This chapel was adapted for a baptistery in 1821, with the installation of the monumental Roman marble font dating from the first century A.D. The side walls are lined with free-standing figures and mural paintings of the patron saints dating from the 14th century. The large central window conserves part of the original 14th-century stained- glass windows.

The polychrome on the decorative tapestry hanging on the right –which predates the chapel– and the corresponding capital were discovered in 2012. On the right-hand wall is the sepulchre of Archbishop Manuel Arce Ochotorena, created in 1952.

The sarcophagus of Archbishop Gaspar Cervantes de Gaeta, founder of the Pontifical Seminar and the University of Tarragona stands against the left-hand wall separating this chapel from the adjoining one. The sepulchre was designed by the architect Jaume Amigó in 1575. This chapel also contains the tombs of the prelates Arnau Sescomes, its founder, and Jaume Creus.

Capilla de San Miguel

This Gothic chapel was built thanks to the munificence of the Archdeacon of the Church of Lorenzo, Guillem de Botsoms. It was begun around 1365 and completed in about 1379. The wall paintings simulating stained-glass windows date from the late 15th century and depict an angel, St. Agnes, and St. Bartholomew. The stained-glass windows on the headwall were produced by Jeroni Granell in 1958.

Retable of Saint Michael

The retable of St. Michael from Pobla de Cérvoles has been installed behind the main altar, and is the work of Bernat Martorell, the famous painter from the first half of the 15th century and master of the international Gothic style.

Chapel of Saint Thecla

The structure was designed in the form of a church with a central cross-shaped floorplan and a great dome. It was built in honour of St. Thecla of Iconium –the saint to whom the cathedral is dedicated and the patron of Tarragona– for the safekeeping of the reliquary containing the saint’s arm. The Baroque-Classicist style predominates in both the architecture and the sculptural elements, in consonance with the academic guidelines of the time as promoted by Louis XV. It was begun in 1760 under the prelature of Jaume de Cortada y Brú, and concluded in 1775 when Juan Lario y Lancis was archbishop.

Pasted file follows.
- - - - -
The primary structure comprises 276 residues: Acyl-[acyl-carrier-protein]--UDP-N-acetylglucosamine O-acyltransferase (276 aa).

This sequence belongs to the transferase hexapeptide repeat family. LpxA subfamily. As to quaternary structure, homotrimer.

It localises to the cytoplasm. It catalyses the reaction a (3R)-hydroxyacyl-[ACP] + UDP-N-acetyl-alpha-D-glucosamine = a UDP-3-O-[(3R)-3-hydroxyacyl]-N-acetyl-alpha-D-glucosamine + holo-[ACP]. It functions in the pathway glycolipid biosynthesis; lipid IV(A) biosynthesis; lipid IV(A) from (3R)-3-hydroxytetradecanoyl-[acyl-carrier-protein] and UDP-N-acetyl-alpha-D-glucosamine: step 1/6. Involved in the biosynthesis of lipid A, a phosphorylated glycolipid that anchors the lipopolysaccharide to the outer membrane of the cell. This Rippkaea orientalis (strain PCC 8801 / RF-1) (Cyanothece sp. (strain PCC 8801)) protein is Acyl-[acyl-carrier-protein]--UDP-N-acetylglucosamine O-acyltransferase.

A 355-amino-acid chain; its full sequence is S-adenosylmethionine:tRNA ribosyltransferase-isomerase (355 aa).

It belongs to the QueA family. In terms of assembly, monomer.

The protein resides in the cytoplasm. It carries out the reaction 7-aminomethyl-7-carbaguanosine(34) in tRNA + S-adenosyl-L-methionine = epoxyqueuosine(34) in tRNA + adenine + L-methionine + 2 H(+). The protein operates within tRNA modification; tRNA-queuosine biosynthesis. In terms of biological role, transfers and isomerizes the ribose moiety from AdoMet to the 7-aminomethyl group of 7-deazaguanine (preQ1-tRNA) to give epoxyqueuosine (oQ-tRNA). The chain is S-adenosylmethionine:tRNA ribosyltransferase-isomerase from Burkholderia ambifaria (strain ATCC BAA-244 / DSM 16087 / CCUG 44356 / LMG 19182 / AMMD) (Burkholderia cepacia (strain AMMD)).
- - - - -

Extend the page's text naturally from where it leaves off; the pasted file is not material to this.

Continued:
Work of Josep Prat y Delorta

Josep Prat y Delorta was responsible for the management and execution of the architectural project. Both the central relief depicting the glorification of St. Thecla, the episodes from her life and the freestanding sculptures of the four cardinal virtues carved by Carles Sala, clearly show the influence of Bernini. The pinkish jasper from Tortosa and the white marble from Carrara endow this space with nobility, as does the interesting wrought-iron grille by Onofre Camps with which it is enclosed.

Chapel of Saint Francis

This Renaissance chapel has a very sober design and ornamentation, and was built in 1584 following a project by the architect Jaume Amigó, and financed by the heirs of the dean, Gabriel Robuster y Nebot. The retable is in the 17th-century Baroque style and is presided by a painting depicting St. Francis of Assisi attributed to Josep Juncosa.

The side walls are adorned with another two enormous oil paintings of the Adoration of the Kings and Herod’s Slaughter of the Innocents. They were painted by the Genovese artist Giacomo Giustiniano in 1625.

Chapel of Saint Helen